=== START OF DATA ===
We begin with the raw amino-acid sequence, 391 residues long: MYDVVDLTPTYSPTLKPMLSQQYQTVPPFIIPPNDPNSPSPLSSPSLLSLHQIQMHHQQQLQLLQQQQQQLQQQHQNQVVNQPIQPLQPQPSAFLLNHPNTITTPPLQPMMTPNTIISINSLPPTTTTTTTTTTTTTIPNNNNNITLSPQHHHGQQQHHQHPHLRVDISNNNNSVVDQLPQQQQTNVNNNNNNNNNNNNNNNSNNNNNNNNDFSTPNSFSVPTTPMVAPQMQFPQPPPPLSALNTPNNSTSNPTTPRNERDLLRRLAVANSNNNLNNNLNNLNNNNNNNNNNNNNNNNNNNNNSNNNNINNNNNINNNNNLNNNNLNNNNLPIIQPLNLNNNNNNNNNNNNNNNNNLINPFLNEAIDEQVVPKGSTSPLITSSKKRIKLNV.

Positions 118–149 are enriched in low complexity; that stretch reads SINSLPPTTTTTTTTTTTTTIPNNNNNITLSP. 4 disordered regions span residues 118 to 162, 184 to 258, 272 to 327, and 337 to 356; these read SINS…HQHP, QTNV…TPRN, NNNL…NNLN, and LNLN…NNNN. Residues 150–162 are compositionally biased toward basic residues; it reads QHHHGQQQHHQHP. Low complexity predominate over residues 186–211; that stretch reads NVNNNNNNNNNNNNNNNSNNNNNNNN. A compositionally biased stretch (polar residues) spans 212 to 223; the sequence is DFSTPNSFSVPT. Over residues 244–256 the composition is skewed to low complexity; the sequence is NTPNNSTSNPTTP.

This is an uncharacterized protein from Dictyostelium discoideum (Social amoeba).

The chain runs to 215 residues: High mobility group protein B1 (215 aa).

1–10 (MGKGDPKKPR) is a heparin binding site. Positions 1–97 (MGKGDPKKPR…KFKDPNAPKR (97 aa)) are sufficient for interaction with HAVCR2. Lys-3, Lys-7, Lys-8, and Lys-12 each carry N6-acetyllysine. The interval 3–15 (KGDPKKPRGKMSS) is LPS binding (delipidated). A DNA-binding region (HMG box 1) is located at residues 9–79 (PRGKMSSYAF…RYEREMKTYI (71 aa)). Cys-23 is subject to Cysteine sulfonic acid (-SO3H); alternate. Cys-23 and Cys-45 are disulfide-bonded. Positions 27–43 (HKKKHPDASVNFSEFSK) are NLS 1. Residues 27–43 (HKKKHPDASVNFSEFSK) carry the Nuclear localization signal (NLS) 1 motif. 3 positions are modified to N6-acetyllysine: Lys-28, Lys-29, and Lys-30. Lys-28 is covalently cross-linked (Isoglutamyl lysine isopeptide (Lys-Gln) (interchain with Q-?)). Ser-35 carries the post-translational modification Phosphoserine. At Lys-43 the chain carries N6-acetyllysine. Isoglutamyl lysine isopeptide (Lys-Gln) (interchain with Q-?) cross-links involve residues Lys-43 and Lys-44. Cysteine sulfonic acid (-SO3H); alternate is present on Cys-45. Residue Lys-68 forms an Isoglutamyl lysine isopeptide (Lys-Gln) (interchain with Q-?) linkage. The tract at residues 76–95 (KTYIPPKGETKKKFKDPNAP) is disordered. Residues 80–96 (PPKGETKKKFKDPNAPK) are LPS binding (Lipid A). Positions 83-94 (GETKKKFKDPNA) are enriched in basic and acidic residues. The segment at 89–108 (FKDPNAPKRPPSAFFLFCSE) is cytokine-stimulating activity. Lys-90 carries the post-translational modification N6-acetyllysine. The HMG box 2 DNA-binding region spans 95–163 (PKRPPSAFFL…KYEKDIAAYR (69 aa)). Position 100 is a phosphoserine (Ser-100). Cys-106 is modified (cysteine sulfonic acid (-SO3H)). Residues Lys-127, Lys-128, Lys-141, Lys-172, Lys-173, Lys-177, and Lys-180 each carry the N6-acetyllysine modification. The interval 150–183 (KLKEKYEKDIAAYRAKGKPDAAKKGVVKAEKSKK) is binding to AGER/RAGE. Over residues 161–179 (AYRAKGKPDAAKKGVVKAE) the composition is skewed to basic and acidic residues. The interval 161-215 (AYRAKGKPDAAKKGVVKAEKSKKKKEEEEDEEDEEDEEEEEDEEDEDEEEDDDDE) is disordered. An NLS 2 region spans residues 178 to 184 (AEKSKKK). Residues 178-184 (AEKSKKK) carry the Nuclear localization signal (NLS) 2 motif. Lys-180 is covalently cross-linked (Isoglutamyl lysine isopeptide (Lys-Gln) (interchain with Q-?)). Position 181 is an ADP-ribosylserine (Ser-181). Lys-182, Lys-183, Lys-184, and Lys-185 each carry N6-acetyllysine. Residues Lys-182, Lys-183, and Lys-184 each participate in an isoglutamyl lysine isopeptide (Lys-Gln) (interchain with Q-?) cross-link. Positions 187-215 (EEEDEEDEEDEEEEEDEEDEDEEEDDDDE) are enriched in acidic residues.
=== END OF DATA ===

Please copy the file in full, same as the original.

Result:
We begin with the raw amino-acid sequence, 391 residues long: MYDVVDLTPTYSPTLKPMLSQQYQTVPPFIIPPNDPNSPSPLSSPSLLSLHQIQMHHQQQLQLLQQQQQQLQQQHQNQVVNQPIQPLQPQPSAFLLNHPNTITTPPLQPMMTPNTIISINSLPPTTTTTTTTTTTTTIPNNNNNITLSPQHHHGQQQHHQHPHLRVDISNNNNSVVDQLPQQQQTNVNNNNNNNNNNNNNNNSNNNNNNNNDFSTPNSFSVPTTPMVAPQMQFPQPPPPLSALNTPNNSTSNPTTPRNERDLLRRLAVANSNNNLNNNLNNLNNNNNNNNNNNNNNNNNNNNNSNNNNINNNNNINNNNNLNNNNLNNNNLPIIQPLNLNNNNNNNNNNNNNNNNNLINPFLNEAIDEQVVPKGSTSPLITSSKKRIKLNV.

Positions 118–149 are enriched in low complexity; that stretch reads SINSLPPTTTTTTTTTTTTTIPNNNNNITLSP. 4 disordered regions span residues 118 to 162, 184 to 258, 272 to 327, and 337 to 356; these read SINS…HQHP, QTNV…TPRN, NNNL…NNLN, and LNLN…NNNN. Residues 150–162 are compositionally biased toward basic residues; it reads QHHHGQQQHHQHP. Low complexity predominate over residues 186–211; that stretch reads NVNNNNNNNNNNNNNNNSNNNNNNNN. A compositionally biased stretch (polar residues) spans 212 to 223; the sequence is DFSTPNSFSVPT. Over residues 244–256 the composition is skewed to low complexity; the sequence is NTPNNSTSNPTTP.

This is an uncharacterized protein from Dictyostelium discoideum (Social amoeba).

The chain runs to 215 residues: High mobility group protein B1 (215 aa).

1–10 (MGKGDPKKPR) is a heparin binding site. Positions 1–97 (MGKGDPKKPR…KFKDPNAPKR (97 aa)) are sufficient for interaction with HAVCR2. Lys-3, Lys-7, Lys-8, and Lys-12 each carry N6-acetyllysine. The interval 3–15 (KGDPKKPRGKMSS) is LPS binding (delipidated). A DNA-binding region (HMG box 1) is located at residues 9–79 (PRGKMSSYAF…RYEREMKTYI (71 aa)). Cys-23 is subject to Cysteine sulfonic acid (-SO3H); alternate. Cys-23 and Cys-45 are disulfide-bonded. Positions 27–43 (HKKKHPDASVNFSEFSK) are NLS 1. Residues 27–43 (HKKKHPDASVNFSEFSK) carry the Nuclear localization signal (NLS) 1 motif. 3 positions are modified to N6-acetyllysine: Lys-28, Lys-29, and Lys-30. Lys-28 is covalently cross-linked (Isoglutamyl lysine isopeptide (Lys-Gln) (interchain with Q-?)). Ser-35 carries the post-translational modification Phosphoserine. At Lys-43 the chain carries N6-acetyllysine. Isoglutamyl lysine isopeptide (Lys-Gln) (interchain with Q-?) cross-links involve residues Lys-43 and Lys-44. Cysteine sulfonic acid (-SO3H); alternate is present on Cys-45. Residue Lys-68 forms an Isoglutamyl lysine isopeptide (Lys-Gln) (interchain with Q-?) linkage. The tract at residues 76–95 (KTYIPPKGETKKKFKDPNAP) is disordered. Residues 80–96 (PPKGETKKKFKDPNAPK) are LPS binding (Lipid A). Positions 83-94 (GETKKKFKDPNA) are enriched in basic and acidic residues. The segment at 89–108 (FKDPNAPKRPPSAFFLFCSE) is cytokine-stimulating activity. Lys-90 carries the post-translational modification N6-acetyllysine. The HMG box 2 DNA-binding region spans 95–163 (PKRPPSAFFL…KYEKDIAAYR (69 aa)). Position 100 is a phosphoserine (Ser-100). Cys-106 is modified (cysteine sulfonic acid (-SO3H)). Residues Lys-127, Lys-128, Lys-141, Lys-172, Lys-173, Lys-177, and Lys-180 each carry the N6-acetyllysine modification. The interval 150–183 (KLKEKYEKDIAAYRAKGKPDAAKKGVVKAEKSKK) is binding to AGER/RAGE. Over residues 161–179 (AYRAKGKPDAAKKGVVKAE) the composition is skewed to basic and acidic residues. The interval 161-215 (AYRAKGKPDAAKKGVVKAEKSKKKKEEEEDEEDEEDEEEEEDEEDEDEEEDDDDE) is disordered. An NLS 2 region spans residues 178 to 184 (AEKSKKK). Residues 178-184 (AEKSKKK) carry the Nuclear localization signal (NLS) 2 motif. Lys-180 is covalently cross-linked (Isoglutamyl lysine isopeptide (Lys-Gln) (interchain with Q-?)). Position 181 is an ADP-ribosylserine (Ser-181). Lys-182, Lys-183, Lys-184, and Lys-185 each carry N6-acetyllysine. Residues Lys-182, Lys-183, and Lys-184 each participate in an isoglutamyl lysine isopeptide (Lys-Gln) (interchain with Q-?) cross-link. Positions 187-215 (EEEDEEDEEDEEEEEDEEDEDEEEDDDDE) are enriched in acidic residues.